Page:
REVIEW: ‘The Tiger’s Tongue,’ Issue #1

Reading Time: 3 minutes

The Tigers Tongue #1

I must say that the intriguing, colorful artwork centering on two brown-skinned twin sisters certainly caught my eye, and thankfully so. The Tiger’s Tongue #1 looked like a comic steeped in enough folklore and world-building to keep me from wanting for more. With a story penned by Olivia Stephens, this comic features illustrations by Diansakhu Banton-Perry. Additional credits for the series include coloring by Bex Glendining and lettering by Joamette Gil, with Odera Igbokwe as cover artist on the creative team for this new series.

Published by Mad Cave Comics, The Tiger’s Tongue #1 is an exciting opening. It greets us full of magic, politics, and tensions between family and kingdom, all with two sisters finding themselves competing in a fight they never thought they would be in for.

Depending on what side of the globe you are, twins are perceived as an auspicious sign. However, in other cultures, twins are thought to be bad luck with ties to superstitions in history and folklore alike. Upon first looking at the cover of Tiger’s Tongue’s first issue, I felt that belief would trickle into the narrative of power, legacy, and identity. I wasn’t wrong. The story presented to readers shares a place where familiars walk beside humans, and a power struggle is ongoing. The royal family comes from a people who once saved a tiger’s life and in turn, were granted gifts through their family line.

On the eve of becoming adults, twin princesses Kelindi and Aridani hold the future of the Claw, the mountain which they call their home, in their hands. In this story, the central conflict is the tensions between their people and The River People, the ones ruled over by their family in power. Yet as we learn by the issue’s end, the path to the crown and the next ruler isn’t as simple as they initially assumed or thought.

Writer Stephens has penned something special here with this first issue. Already familiar with her other work, I know she can write great stories with not just young women, but she’s tackled stories with supernatural elements and very high stakes. I am so in love with this universe she’s helped create. This narrative, which speaks on the complexities of sisterhood, looks to be just as important as the themes of responsibility and obligation to family.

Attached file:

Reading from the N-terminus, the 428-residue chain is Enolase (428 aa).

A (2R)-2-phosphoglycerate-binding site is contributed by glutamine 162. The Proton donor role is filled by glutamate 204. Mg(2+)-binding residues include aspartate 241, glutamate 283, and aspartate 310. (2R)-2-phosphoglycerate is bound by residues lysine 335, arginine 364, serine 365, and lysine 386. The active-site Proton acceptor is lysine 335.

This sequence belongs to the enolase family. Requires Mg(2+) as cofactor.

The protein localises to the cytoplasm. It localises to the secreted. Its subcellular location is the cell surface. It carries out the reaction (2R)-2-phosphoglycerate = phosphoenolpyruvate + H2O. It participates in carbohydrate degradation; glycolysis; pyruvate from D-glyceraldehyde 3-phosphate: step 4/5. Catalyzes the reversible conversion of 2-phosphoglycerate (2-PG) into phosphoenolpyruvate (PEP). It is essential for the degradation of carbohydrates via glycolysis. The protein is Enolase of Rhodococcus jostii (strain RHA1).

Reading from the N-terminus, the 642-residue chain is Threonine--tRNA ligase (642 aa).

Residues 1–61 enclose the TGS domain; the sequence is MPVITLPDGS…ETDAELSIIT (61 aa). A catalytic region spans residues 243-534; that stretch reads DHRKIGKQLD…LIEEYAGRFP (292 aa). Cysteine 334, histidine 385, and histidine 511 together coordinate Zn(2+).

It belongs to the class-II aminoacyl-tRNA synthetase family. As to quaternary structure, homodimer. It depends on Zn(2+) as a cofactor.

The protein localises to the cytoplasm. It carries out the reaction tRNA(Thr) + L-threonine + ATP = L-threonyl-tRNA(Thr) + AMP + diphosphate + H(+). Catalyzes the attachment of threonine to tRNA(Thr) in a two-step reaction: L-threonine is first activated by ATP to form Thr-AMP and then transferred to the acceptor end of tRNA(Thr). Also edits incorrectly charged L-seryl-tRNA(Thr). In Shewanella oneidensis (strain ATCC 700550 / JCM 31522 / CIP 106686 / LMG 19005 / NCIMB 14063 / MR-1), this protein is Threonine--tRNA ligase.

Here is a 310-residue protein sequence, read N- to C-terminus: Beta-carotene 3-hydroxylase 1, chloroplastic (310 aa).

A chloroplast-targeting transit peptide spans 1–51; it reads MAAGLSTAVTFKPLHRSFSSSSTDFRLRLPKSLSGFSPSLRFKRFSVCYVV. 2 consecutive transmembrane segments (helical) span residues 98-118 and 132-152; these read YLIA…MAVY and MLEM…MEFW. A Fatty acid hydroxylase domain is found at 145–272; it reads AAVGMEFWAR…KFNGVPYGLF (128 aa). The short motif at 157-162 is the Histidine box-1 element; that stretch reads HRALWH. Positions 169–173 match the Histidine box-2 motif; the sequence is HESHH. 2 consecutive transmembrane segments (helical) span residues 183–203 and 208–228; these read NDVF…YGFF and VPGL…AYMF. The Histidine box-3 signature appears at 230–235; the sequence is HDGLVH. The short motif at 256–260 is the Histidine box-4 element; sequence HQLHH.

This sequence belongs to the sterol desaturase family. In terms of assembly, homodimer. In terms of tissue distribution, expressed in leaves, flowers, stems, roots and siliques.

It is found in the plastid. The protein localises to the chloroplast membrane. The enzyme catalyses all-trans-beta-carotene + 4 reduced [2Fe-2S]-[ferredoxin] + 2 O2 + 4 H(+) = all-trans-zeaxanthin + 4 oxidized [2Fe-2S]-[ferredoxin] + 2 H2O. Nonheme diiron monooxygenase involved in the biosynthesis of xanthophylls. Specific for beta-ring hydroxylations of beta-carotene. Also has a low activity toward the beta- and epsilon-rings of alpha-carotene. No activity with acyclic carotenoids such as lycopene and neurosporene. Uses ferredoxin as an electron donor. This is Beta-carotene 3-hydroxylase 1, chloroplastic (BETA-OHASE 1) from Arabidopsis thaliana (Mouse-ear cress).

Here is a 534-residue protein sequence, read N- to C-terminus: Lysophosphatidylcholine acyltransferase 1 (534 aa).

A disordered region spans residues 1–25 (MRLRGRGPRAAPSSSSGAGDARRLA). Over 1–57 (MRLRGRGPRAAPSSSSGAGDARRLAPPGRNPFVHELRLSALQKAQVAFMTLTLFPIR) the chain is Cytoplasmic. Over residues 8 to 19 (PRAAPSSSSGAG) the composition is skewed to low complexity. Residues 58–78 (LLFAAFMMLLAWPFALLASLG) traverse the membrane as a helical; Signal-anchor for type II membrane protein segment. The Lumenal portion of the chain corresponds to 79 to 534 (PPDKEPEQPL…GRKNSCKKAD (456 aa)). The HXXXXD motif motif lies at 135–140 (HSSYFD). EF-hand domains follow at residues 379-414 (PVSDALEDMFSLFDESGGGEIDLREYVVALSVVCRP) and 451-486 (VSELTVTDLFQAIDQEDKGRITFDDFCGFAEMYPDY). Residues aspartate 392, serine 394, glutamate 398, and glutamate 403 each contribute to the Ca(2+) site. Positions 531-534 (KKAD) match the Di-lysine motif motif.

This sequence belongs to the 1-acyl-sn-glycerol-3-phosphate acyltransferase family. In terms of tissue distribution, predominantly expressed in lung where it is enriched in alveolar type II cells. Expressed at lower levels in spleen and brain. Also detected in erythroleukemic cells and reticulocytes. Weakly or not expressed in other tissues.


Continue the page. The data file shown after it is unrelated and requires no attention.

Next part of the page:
Banton-Perry’s artwork helps me visualize a world I’d love to explore and get lost in despite being on the brink of war. This part of the world that the two princesses call home is marvelous to behold. Readers will see panels of tiger familiars grimacing along with pages depicting meetings inside a weapon smith’s shop with a bevy of weapons and accessories to look at. But what’s most striking are the sisters with heterochromia and different colored hair and a fantasy world with no lack of people of color or a variety of hairstyles from braided plaits to Bantu knots. The fantasy setting already set it apart for me, and seeing all the diverse characters that inhabit this world is a big bonus.

There is this really lovely warm tone that colors most of the pages. Glendining’s unique coloring emulates the feeling of a stroll through a marketplace or even a grand ceremonial event. I’m happy to see Gil’s lettering in yet another Mad Cave comic; her work here really elevates several pages, like hyping up the energy of Kelindi’s sparring session, complete with fire magic and steel. Gil’s handling of a page detailing how onlookers interpreted the soft-hearted princess Aridani as she interacted with the locals is masterful.

Also, as a huge fan of Odera Igbokwe, whose illustrations and paintings celebrate the magic of the African Diaspora and QTBIPOC communities, having their art on the cover really leads with intent. As this comic looks inspired by and is set in a country with brown-skinned people, this creative choice complements the comic extremely well and does not go unnoticed.

Even with the inclusion of the dead mother trope that’s so often found in fantasy stories, this first issue of The Tiger’s Tongue includes stunning art that helps flesh out a world I want to get lost in. I love the foundation of what I predict will be a fantastic narrative dealing with sisterhood, family obligations, and choosing your own destiny. I am so looking forward to seeing more of the personalities of these sisters emerge and seeing where the story takes us while centering on characters we don’t often see in comics.

The Tiger’s Tongue #1 will be available wherever comics are sold on July 06, 2022.


The Tiger’s Tongue #1
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TL;DR

This first issue of The Tiger’s Tongue includes stunning art that helps flesh out a world I want to get lost in. I love the foundation of what I predict will be a fantastic narrative dealing with sisterhood, family obligations, and choosing your own destiny.